After the spirit was broken, the crime rate dropped to almost zero and there was “explosive church growth” while almost every bar in the town closed down, the video says.

The full Transformations video featuring Pastor Muthee’s story has recently been removed from YouTube but the rest of the story is detailed in a 1999 article in the Christian Science Monitor, as well as on numerous evangelical websites.

According to the Christian Science Monitor, six months of fervent prayer and research identified the source of the witchcraft as a local woman called Mama Jane, who ran a “divination” centre called the Emmanuel Clinic.

Her alleged involvement in fortune-telling and the fact that she lived near the site of a number of fatal car accidents led Pastor Muthee to publicly declare her a witch responsible for the town’s ills, and order her to offer her up her soul for salvation or leave Kiambu.

Says the Monitor, “Muthee held a crusade that “brought about 200 people to Christ”.” They set up round-the-clock prayer intercession in the basement of a grocery store and eventually, says the pastor “the demonic influence – the ‘principality’ over Kiambu -was broken”, and Mama Jane fled the town.

According to accounts of the witchhunt circulated on evangelical websites such as Prayer Links Ministries, after Pastor Muthee declared Mama Jane a witch, the townspeople became suspicious and began to turn on her, demanding that she be stoned. Public outrage eventually led the police to raid her home, where they fired gunshots, killing a pet python which they believed to be a demon.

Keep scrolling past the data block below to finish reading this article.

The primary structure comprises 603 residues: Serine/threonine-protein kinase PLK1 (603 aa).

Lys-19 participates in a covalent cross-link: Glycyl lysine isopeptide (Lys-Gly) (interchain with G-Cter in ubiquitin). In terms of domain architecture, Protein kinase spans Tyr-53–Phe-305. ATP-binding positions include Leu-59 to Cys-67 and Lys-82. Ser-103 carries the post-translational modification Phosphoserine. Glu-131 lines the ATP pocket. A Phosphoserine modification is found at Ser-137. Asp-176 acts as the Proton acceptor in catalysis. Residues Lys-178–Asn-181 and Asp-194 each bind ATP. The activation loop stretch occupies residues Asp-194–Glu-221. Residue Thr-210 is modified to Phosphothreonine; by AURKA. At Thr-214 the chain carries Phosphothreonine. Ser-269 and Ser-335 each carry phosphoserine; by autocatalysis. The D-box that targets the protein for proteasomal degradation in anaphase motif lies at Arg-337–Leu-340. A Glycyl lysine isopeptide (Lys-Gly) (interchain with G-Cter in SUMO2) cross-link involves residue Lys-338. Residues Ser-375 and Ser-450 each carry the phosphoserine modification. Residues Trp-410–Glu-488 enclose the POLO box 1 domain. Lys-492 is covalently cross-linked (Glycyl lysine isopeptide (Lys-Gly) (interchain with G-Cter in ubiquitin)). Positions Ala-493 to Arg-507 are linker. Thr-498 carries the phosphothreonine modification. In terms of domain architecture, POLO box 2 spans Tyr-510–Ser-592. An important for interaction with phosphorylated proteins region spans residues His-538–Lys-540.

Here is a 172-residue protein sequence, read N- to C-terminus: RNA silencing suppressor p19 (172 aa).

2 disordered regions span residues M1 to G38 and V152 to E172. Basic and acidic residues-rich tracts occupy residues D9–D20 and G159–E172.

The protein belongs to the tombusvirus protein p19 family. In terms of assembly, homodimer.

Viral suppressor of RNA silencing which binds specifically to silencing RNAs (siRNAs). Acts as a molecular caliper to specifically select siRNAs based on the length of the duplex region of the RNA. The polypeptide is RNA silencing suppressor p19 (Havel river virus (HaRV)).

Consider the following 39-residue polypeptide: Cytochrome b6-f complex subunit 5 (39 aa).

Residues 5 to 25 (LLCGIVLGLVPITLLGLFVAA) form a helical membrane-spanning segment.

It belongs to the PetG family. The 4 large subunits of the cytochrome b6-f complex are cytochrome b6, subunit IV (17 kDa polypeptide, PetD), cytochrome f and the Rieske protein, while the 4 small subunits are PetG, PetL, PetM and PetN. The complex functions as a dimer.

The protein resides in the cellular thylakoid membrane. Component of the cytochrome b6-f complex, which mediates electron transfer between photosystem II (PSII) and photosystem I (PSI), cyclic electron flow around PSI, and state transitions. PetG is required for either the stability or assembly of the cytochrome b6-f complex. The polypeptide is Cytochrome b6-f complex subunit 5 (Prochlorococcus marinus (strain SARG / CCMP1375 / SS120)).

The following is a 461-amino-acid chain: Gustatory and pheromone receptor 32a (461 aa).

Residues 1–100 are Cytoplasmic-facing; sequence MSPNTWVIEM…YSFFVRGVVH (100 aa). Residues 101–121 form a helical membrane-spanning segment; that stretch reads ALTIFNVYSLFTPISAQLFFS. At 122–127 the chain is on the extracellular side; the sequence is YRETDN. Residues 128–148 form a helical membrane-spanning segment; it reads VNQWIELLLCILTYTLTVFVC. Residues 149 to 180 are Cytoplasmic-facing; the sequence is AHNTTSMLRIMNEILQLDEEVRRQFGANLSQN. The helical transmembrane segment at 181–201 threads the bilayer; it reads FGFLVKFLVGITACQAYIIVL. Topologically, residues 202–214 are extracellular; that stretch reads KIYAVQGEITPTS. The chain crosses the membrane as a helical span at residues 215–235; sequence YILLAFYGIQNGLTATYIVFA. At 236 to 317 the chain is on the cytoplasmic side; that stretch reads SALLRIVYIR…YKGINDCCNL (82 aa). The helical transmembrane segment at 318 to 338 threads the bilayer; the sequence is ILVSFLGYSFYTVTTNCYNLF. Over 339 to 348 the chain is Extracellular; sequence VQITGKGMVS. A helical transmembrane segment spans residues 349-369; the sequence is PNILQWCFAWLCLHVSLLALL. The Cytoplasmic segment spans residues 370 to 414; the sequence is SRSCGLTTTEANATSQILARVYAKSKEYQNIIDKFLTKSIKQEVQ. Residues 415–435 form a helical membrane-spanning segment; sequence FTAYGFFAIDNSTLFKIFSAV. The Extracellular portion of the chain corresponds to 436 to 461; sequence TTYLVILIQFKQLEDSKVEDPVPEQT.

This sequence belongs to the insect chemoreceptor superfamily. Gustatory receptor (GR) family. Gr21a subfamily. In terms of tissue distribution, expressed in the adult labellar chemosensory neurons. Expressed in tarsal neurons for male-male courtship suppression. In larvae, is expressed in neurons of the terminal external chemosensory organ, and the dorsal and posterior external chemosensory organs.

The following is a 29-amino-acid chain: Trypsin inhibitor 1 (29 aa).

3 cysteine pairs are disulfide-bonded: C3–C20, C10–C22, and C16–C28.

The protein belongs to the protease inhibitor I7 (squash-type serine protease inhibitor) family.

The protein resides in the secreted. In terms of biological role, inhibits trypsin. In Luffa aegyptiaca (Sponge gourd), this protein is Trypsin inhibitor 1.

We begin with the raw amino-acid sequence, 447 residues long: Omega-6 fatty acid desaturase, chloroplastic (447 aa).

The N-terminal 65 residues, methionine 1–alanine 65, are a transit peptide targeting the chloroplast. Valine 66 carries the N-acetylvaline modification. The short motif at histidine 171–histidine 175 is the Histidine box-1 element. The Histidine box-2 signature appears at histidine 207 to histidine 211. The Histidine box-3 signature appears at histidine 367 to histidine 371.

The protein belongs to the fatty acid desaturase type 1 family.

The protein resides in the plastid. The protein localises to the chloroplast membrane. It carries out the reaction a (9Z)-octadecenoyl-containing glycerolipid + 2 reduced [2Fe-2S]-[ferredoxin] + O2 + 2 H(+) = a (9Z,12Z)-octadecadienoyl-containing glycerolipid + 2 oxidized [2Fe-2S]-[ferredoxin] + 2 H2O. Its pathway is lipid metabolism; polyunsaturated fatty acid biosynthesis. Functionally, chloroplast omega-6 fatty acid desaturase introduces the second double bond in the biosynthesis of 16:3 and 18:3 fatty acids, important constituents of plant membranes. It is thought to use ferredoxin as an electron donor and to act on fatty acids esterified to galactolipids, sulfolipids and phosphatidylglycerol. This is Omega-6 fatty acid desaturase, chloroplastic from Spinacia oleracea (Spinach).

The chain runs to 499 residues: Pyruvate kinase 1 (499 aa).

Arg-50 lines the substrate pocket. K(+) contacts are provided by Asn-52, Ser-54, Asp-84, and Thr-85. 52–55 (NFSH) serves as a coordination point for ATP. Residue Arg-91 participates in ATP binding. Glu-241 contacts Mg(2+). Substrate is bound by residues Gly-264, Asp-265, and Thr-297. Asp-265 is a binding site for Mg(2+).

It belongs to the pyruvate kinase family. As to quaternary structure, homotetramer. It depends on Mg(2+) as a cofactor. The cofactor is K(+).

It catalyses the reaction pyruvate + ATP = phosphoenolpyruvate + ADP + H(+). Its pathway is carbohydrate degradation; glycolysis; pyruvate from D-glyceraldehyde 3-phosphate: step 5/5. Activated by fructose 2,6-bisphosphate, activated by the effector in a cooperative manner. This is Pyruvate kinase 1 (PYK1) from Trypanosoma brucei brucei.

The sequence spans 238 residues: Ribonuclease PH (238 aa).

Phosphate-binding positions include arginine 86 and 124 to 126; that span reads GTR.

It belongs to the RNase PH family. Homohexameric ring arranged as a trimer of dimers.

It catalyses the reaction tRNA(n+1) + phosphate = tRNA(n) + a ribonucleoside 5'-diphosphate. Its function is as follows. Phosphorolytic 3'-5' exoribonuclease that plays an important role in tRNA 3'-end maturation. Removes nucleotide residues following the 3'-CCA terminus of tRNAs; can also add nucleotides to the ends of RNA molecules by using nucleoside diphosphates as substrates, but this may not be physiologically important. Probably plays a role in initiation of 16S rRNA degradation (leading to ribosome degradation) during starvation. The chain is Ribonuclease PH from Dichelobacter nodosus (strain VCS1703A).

After Mama Jane was questioned by police – and released – she decided it was time to leave town, the account says.

Pastor Muthee has frequently referred to this witchhunt in his sermons as an example of the power of “spiritual warfare”. In October 2005, he delivered ten sermons at the Wasilla Assembly of God, the audio of which was available on the church’s website until it was removed around the time Mrs Palin’s candidacy was announced. The blog Irregular Times has listings and screen grabs of the sermons. (Times Online)

(That’s the kind version. For a less generous version, see here).

Pastor Muthee is a favorite at Palin’s Assembly of God church in Wasilla. He has preached there ten times and is scheduled to return later in the month. He is also a favorite of Governor Palin’s. Here’s the clip:

I’ll say this much for the Governor. She’s way, way ahead of a lot of us. Just about everything about that worship service freaks me out. Maybe it’s just because I’m a scientist.